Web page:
The post What does the future hold for student property and HMOs? appeared first on Rocket Lawyer UK.

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Meet Pickled Pepper Books, a business Rocket Lawyer helped with a legal issue . Pickled Pepper Books is a specialist children’s bookshop, cafe and events space in Crouch End, North London. Alongside children’s books, they offer a variety of different activities for parents and children alike, organise author and illustrator visits, and host theatre companies in their new, interactive book based theatre space.

What did you use Rocket Lawyer for?

We used Rocket Lawyer for a variety of different reasons. We used Rocket Lawyer to develop policies for our website and for our business.

What does your business do?

Pickled Pepper Books is a specialist children’s bookshop, cafe and events space. We offer a variety of different activities for parents and children.

Every Monday we run after school book clubs for 8 to 12 year-olds and for teenagers. It is for any keen readers eager to discuss and review the newest (and sometimes the oldest) books on offer. Titles chosen for the group are bought directly from our shop.

On Wednesdays and Thursdays we run Young Illustrators art classes, open for those aged between 5 and 12. They encourage children to let their imagination and creativity run wild through illustration workshops. These workshops range from pop up books, designing comic strips, layered landscapes, character design, and typography.

During the week, we also runs a variety of baby and toddler events. These include creative drama classes, story related craft activities, a baby massage and yoga class, French and Spanish preschool sessions combining play, word games, stories and singing for carers, their babies and toddlers.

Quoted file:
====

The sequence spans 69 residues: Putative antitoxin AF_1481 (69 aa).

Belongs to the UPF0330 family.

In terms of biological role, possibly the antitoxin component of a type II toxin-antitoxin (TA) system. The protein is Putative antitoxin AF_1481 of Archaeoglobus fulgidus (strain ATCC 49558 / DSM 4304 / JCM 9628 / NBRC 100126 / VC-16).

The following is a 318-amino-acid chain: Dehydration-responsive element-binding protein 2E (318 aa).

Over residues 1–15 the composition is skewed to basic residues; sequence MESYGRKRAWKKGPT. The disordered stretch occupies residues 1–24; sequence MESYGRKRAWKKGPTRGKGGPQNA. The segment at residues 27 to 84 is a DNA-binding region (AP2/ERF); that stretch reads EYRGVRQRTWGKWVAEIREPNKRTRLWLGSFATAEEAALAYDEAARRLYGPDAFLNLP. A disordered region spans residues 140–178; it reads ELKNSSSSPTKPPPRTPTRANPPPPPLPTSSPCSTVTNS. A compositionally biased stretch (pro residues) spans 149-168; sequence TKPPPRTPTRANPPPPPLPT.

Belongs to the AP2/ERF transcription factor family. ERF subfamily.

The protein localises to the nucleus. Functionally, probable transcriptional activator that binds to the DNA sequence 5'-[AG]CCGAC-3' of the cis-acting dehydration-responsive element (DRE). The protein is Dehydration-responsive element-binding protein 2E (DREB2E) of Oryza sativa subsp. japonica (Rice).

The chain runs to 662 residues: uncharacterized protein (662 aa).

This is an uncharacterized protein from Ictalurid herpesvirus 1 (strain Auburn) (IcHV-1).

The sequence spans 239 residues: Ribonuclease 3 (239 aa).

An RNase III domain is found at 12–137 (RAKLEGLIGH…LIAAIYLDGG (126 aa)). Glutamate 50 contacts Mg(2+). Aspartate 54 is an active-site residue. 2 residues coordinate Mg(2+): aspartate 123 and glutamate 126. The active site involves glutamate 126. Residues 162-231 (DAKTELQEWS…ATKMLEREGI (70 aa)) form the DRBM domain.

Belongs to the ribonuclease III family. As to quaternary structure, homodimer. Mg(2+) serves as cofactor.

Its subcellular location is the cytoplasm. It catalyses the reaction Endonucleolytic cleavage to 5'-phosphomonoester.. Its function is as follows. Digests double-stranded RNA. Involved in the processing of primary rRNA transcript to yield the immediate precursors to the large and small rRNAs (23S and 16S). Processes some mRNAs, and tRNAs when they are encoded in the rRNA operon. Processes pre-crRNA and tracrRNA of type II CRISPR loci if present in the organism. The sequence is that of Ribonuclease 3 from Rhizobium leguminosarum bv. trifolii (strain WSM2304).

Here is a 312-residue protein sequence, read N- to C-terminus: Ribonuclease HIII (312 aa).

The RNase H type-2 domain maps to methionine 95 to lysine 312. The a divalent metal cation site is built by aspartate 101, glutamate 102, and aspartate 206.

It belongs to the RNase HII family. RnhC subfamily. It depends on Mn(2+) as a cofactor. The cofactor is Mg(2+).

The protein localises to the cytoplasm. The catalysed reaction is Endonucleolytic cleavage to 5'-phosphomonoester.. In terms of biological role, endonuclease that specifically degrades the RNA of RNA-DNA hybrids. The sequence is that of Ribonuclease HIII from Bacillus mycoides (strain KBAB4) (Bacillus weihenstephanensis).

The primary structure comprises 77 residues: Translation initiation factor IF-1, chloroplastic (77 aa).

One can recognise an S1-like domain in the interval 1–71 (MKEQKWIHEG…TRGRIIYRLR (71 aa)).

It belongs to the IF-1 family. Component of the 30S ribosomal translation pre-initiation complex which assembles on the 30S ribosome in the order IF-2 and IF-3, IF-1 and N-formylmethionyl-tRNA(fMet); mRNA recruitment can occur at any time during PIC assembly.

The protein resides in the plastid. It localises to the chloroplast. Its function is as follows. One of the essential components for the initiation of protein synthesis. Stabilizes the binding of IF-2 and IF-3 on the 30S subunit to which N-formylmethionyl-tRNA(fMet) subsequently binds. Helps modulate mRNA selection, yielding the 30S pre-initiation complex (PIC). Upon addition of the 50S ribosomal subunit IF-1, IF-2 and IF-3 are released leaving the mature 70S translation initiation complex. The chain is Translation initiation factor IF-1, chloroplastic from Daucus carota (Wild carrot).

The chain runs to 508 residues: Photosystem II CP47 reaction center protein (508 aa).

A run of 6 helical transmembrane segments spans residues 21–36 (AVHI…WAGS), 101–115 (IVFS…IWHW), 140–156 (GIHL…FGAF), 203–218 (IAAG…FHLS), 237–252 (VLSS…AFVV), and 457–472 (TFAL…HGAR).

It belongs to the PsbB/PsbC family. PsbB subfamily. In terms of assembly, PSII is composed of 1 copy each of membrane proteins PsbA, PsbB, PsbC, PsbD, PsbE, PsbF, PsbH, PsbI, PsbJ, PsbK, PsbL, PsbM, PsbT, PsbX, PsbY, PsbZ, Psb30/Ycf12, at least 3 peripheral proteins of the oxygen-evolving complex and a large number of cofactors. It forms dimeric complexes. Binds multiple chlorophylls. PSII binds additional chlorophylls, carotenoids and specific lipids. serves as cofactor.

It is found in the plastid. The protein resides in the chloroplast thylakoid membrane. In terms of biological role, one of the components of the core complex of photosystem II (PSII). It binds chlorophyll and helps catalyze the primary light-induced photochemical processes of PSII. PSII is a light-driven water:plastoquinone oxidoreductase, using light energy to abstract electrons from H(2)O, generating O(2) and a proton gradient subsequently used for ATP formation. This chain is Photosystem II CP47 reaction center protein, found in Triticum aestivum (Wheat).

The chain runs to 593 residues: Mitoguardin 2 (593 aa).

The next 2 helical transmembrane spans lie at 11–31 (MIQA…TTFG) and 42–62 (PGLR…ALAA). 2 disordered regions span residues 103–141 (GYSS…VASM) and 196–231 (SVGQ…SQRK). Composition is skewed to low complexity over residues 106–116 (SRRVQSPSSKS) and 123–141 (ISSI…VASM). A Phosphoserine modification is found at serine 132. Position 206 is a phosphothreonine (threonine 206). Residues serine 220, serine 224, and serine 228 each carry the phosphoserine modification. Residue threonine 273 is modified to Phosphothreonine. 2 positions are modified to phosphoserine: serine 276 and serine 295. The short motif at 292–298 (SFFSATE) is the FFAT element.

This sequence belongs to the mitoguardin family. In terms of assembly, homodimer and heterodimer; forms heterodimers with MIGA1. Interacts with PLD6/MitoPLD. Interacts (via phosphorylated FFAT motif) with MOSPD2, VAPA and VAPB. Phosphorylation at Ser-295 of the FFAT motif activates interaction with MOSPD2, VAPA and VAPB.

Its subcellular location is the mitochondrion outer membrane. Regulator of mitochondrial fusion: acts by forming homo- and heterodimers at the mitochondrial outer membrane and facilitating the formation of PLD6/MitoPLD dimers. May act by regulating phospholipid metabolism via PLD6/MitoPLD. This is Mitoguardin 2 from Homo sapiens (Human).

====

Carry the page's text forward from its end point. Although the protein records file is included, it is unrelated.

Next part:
At weekends the emphasis is on family downtime. We invite authors and illustrators into the shop to bring their books to life and host touring theatre companies running small scale children’s shows. These shows offer everything from baby sensory theatre to spoken word for older children.

Lastly Pickled Pepper Books runs story-based birthday parties, ideal for children between the age of 4 and 9. These parties are available in a multitude of themes. Science-themed parties, ideal for children between the age of 5 and 11, run in partnership with Kids with Brains.

We also work with a variety of schools, to provide school supplies (including reading lists for classrooms, Accelerated Readers and Guided Reading selections, and book surgeries at parents evenings), and organise author visits for all ages.

Tell us about your experience using Rocket Lawyer.

Rocket Lawyer helped us develop different policies that were fit for our business. It saved us much time and money, and we can only recommend this service.

You can follow Pickled Pepper Books to find out about upcoming events or to drop in for general recommendations.